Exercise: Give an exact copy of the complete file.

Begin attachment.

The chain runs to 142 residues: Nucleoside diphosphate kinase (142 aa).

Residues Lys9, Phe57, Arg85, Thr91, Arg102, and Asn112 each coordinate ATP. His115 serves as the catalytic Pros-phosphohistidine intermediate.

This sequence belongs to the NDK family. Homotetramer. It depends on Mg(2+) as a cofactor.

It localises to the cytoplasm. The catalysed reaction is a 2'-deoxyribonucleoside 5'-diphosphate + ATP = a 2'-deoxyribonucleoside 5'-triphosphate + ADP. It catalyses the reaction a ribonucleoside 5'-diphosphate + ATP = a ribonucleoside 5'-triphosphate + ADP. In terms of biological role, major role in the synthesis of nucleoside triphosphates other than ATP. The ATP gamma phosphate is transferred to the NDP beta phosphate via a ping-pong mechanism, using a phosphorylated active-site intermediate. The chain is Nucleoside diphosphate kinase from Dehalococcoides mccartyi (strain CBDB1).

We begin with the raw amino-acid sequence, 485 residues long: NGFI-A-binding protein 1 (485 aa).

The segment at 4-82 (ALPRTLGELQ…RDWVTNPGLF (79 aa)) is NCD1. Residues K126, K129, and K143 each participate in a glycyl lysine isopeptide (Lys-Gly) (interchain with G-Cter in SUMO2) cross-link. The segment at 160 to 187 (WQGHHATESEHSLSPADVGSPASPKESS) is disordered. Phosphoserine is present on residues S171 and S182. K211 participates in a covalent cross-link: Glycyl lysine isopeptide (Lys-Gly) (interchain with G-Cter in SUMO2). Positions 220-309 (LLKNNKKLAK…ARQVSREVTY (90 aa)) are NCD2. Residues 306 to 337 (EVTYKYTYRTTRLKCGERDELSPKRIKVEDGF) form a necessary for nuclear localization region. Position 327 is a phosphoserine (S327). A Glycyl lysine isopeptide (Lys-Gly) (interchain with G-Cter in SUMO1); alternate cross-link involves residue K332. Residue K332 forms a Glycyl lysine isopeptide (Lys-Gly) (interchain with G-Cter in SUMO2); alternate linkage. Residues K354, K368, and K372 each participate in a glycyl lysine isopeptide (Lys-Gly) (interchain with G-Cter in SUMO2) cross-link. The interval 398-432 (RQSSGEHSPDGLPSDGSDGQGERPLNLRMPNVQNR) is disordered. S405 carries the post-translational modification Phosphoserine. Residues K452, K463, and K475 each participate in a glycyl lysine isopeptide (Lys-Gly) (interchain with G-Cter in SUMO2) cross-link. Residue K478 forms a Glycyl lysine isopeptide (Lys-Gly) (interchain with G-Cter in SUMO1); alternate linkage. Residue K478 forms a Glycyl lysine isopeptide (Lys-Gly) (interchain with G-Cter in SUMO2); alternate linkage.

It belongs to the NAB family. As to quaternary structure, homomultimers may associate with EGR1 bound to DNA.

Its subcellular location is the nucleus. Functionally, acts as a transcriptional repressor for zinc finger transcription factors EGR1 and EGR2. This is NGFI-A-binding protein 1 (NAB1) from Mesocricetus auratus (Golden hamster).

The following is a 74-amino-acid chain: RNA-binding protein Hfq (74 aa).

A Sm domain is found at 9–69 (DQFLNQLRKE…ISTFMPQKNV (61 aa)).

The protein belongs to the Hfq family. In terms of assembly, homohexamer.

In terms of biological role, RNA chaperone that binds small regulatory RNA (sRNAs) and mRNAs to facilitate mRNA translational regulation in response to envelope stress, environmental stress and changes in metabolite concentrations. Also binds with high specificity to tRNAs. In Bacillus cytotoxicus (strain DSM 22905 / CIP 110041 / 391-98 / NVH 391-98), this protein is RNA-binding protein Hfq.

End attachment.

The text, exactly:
The chain runs to 142 residues: Nucleoside diphosphate kinase (142 aa).

Residues Lys9, Phe57, Arg85, Thr91, Arg102, and Asn112 each coordinate ATP. His115 serves as the catalytic Pros-phosphohistidine intermediate.

This sequence belongs to the NDK family. Homotetramer. It depends on Mg(2+) as a cofactor.

It localises to the cytoplasm. The catalysed reaction is a 2'-deoxyribonucleoside 5'-diphosphate + ATP = a 2'-deoxyribonucleoside 5'-triphosphate + ADP. It catalyses the reaction a ribonucleoside 5'-diphosphate + ATP = a ribonucleoside 5'-triphosphate + ADP. In terms of biological role, major role in the synthesis of nucleoside triphosphates other than ATP. The ATP gamma phosphate is transferred to the NDP beta phosphate via a ping-pong mechanism, using a phosphorylated active-site intermediate. The chain is Nucleoside diphosphate kinase from Dehalococcoides mccartyi (strain CBDB1).

We begin with the raw amino-acid sequence, 485 residues long: NGFI-A-binding protein 1 (485 aa).

The segment at 4-82 (ALPRTLGELQ…RDWVTNPGLF (79 aa)) is NCD1. Residues K126, K129, and K143 each participate in a glycyl lysine isopeptide (Lys-Gly) (interchain with G-Cter in SUMO2) cross-link. The segment at 160 to 187 (WQGHHATESEHSLSPADVGSPASPKESS) is disordered. Phosphoserine is present on residues S171 and S182. K211 participates in a covalent cross-link: Glycyl lysine isopeptide (Lys-Gly) (interchain with G-Cter in SUMO2). Positions 220-309 (LLKNNKKLAK…ARQVSREVTY (90 aa)) are NCD2. Residues 306 to 337 (EVTYKYTYRTTRLKCGERDELSPKRIKVEDGF) form a necessary for nuclear localization region. Position 327 is a phosphoserine (S327). A Glycyl lysine isopeptide (Lys-Gly) (interchain with G-Cter in SUMO1); alternate cross-link involves residue K332. Residue K332 forms a Glycyl lysine isopeptide (Lys-Gly) (interchain with G-Cter in SUMO2); alternate linkage. Residues K354, K368, and K372 each participate in a glycyl lysine isopeptide (Lys-Gly) (interchain with G-Cter in SUMO2) cross-link. The interval 398-432 (RQSSGEHSPDGLPSDGSDGQGERPLNLRMPNVQNR) is disordered. S405 carries the post-translational modification Phosphoserine. Residues K452, K463, and K475 each participate in a glycyl lysine isopeptide (Lys-Gly) (interchain with G-Cter in SUMO2) cross-link. Residue K478 forms a Glycyl lysine isopeptide (Lys-Gly) (interchain with G-Cter in SUMO1); alternate linkage. Residue K478 forms a Glycyl lysine isopeptide (Lys-Gly) (interchain with G-Cter in SUMO2); alternate linkage.

It belongs to the NAB family. As to quaternary structure, homomultimers may associate with EGR1 bound to DNA.

Its subcellular location is the nucleus. Functionally, acts as a transcriptional repressor for zinc finger transcription factors EGR1 and EGR2. This is NGFI-A-binding protein 1 (NAB1) from Mesocricetus auratus (Golden hamster).

The following is a 74-amino-acid chain: RNA-binding protein Hfq (74 aa).

A Sm domain is found at 9–69 (DQFLNQLRKE…ISTFMPQKNV (61 aa)).

The protein belongs to the Hfq family. In terms of assembly, homohexamer.

In terms of biological role, RNA chaperone that binds small regulatory RNA (sRNAs) and mRNAs to facilitate mRNA translational regulation in response to envelope stress, environmental stress and changes in metabolite concentrations. Also binds with high specificity to tRNAs. In Bacillus cytotoxicus (strain DSM 22905 / CIP 110041 / 391-98 / NVH 391-98), this protein is RNA-binding protein Hfq.